The options we use are the following:

  • -m Process files with multiple threads instead a single one.
  • -o GSUtil:parallel_composite_upload_threshold=100M Process files over 100MB with multiple threads.
  • rsync Well, we want to use rsync, so this shouldn’t come as a surprise.
  • -P Copy POSIX file ACLs (such as who owns each file etc.).
  • -d Delete files in the bucket if they aren’t available on our NAS.
  • -r Recur through subdirectories.
  • /nasdevice/backup Where to copy from.
  • gs://my-cool-bucket-storage/backup Where to copy to.
  • 2>&1 Redirect standard error to standard out, so we get everything into the same logfile.
  • | tee -a /var/log/cron.log Pipe standard out to tee, which is a program that both prints output in the console and saves it in /var/log/cron.log at the same time.

As hinted by /var/log/cron.log, we run this command as a cron job, which simply means that it is executed every night at a specific time. One thing that might catch your attention is that we let gsutil rsync delete files. This might seem like double-edged sword, because if you need to restore data from your backup because of a hard drive failure, you probably want it to look exactly like it did the previous day. On the other hand, you might want to access you backup because you effed something up and then maybe don’t want the latest data, but rather the data from a few days or weeks ago.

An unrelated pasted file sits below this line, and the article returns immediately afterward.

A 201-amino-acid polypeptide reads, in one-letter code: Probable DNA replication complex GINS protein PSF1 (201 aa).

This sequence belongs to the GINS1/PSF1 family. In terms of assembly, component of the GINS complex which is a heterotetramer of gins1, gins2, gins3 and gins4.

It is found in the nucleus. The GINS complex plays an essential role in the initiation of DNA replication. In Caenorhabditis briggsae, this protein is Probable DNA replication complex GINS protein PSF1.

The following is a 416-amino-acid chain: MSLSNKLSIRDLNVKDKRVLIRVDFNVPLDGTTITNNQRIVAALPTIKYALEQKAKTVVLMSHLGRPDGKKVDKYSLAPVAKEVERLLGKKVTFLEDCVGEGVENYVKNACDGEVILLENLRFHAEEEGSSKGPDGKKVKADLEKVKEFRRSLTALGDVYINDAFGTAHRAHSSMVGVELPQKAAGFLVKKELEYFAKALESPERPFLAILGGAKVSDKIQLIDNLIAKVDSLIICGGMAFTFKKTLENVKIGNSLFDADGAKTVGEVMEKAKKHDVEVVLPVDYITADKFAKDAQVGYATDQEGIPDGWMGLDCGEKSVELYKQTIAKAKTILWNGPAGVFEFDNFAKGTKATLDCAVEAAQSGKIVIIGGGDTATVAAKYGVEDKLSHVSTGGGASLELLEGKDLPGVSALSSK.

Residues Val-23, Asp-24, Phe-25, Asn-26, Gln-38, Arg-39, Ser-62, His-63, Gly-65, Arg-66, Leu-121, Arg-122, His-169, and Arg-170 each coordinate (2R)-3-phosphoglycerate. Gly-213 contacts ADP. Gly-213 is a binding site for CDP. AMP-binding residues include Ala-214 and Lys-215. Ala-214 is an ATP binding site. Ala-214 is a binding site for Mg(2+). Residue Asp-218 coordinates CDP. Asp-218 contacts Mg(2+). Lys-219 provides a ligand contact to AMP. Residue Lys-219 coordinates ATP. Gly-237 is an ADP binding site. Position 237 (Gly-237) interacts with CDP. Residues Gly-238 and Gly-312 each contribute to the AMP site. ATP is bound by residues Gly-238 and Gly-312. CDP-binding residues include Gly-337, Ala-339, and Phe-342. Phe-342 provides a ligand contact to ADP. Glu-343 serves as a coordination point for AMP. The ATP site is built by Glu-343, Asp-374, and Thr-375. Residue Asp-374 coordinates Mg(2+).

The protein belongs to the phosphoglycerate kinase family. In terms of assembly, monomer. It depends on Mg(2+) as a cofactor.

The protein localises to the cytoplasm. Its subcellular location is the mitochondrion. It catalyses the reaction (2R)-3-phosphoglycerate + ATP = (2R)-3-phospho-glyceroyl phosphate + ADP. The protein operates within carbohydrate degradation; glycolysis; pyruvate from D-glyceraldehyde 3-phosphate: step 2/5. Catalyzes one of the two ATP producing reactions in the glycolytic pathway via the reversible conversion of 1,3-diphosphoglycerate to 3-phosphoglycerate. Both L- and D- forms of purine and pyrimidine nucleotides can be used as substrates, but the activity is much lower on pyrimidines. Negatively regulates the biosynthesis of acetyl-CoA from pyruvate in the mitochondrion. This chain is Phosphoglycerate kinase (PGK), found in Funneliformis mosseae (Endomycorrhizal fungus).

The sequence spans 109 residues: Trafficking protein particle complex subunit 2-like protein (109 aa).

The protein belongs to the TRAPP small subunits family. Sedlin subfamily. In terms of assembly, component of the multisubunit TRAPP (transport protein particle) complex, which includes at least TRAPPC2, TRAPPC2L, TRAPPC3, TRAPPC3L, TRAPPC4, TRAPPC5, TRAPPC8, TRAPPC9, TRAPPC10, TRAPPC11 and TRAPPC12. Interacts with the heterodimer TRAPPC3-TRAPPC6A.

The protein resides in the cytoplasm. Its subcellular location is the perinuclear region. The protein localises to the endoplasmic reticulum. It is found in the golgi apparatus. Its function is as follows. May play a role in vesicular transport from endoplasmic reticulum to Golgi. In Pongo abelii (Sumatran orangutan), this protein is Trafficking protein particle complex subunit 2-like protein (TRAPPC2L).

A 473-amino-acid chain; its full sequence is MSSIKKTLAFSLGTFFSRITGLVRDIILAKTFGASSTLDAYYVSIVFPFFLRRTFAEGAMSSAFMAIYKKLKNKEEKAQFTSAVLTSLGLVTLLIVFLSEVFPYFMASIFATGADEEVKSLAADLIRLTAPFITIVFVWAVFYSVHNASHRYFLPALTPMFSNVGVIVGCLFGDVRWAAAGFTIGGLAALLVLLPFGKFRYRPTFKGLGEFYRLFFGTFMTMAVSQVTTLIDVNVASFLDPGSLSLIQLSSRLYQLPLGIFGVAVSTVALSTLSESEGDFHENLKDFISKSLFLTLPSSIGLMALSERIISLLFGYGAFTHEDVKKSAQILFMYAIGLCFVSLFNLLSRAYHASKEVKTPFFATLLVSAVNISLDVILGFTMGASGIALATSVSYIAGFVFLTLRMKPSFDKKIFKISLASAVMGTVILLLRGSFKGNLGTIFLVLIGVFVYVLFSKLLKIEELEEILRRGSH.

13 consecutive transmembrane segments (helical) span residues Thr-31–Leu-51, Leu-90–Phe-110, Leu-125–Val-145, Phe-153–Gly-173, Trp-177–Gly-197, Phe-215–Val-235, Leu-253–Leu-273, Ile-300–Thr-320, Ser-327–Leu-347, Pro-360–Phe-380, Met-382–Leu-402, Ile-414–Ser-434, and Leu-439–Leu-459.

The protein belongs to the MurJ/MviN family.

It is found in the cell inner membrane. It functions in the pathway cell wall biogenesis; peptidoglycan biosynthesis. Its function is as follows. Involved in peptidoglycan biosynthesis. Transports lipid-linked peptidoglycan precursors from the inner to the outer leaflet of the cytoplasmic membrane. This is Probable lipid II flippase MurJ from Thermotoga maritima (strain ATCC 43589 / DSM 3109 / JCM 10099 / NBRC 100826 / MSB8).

As it turns out, there’s a way the both eat the cookie and save it for later, because you can enable versioning on your bucket. Simply run  gsutil versioning set on gs://my-cool-bucket-storage and files will never truly be deleted, instead each write or delete on a specific file will be registered as a separate file and is retrievable at any time. You’ll pay for the extra storage this consumes of course, but that is probably a small price to pay if it saves you hours or days of work. If the costs for deleted objects become an issue, you can always change object lifecycle settings. In case you’re wondering, we use a container to run this service.